Wings (2007 – 2008) for big white shields, three microphones, one loudspeaker and three performers.
Part of three performances about feedback by a search for renoise (strings by Sebastian Lach Lau and tubes by Paul Craenen)
with support from Champ d’Action and ORCiM
Three performers are manipulating the acoustic feedback with foam-board panels.
Wings was developed during a research project together with two other DocARTES doctoral candidates, Paul Craenen and Juan Sebastian Lach Lau. The research project focused on the possibilities of acoustic feedback combined with digital signal processing. Each performance explores a specific use of bodies, objects or instruments as sound resonators or mutes with which to manipulate the feedback-loops. A meta-musical environment comes into existence, in which sound textures, body postures, technical actions, and spatial positions interact and comment on one another. As a result, three new pieces were developed: Sebastián Lach Lau uses the computer to make an environment in which, besides the feedback happening between a microphone in the guitar and the loudspeakers, there is an improvisational feedback process happening between the guitar performer and the computer responses, which guides the development of the piece (this piece is titled Strings). I manipulate the feedback by shifting foam-board panels around, creating new spaces with every movement and therefore also changing the space in which the feedback can resonate. (Wings). Paul Craenen works with PVC pipes to build a new instrument, to trigger and manipulate feedback loops between loudspeakers and microphones, and to control the digital environment that processes the audio signals. (Tubes, see also more information in chapter 5). The performances are not only developed by Paul, Sebastián, and Cathy; they also appear on stage to execute them as well.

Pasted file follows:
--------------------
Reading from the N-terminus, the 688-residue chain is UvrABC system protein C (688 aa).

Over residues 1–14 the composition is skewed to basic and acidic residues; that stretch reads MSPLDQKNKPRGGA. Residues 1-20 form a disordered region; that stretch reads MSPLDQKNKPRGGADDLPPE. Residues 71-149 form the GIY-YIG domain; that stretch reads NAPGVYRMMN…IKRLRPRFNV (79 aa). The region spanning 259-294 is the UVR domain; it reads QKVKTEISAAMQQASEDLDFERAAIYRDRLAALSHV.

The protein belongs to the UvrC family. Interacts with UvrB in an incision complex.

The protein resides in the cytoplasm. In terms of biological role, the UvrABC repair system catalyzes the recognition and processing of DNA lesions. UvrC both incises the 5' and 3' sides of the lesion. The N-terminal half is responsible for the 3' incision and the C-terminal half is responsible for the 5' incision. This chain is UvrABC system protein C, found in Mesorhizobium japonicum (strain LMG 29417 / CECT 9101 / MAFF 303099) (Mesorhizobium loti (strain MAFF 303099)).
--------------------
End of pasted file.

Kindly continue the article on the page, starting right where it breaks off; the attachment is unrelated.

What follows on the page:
In Wings, three microphones stand in front of one loudspeaker. In between the loudspeaker and the microphones there are three performers, holding big, white foam-board shields. The performance starts by turning up the volume of the loudspeaker output until feedback between the loudspeaker and the three microphones occurs. Due to the large shields, the sound waves in the air moves differently than it would without any objects blocking their way between microphones.
Set-up for Wings, with three microphones, a loudspeaker and foam-board panels.
The three performers manipulate the feedback by shifting these foam-board panels around, creating new spaces with every movement and therefore also changing the space, in which the feedback can resonate. This piece is composed mainly by using the parameter space, as described in chapter 4. The distance between shield and loudspeaker as well as between shield and microphones changes the pitch of the feedback. The digital signal processing by the computer reacts to these feedback pitches and processes the sound in different ways, using simple techniques, such as pitch shifting and ring modulation. The result is a choreography of movements with the white shields that designs the sound as well as the structure of the composition. These movements are notated in a score:
A page from the score of Wings. The numbers indicate the order of the movements.
The performers are often hidden behind the foam-board panels in Wings.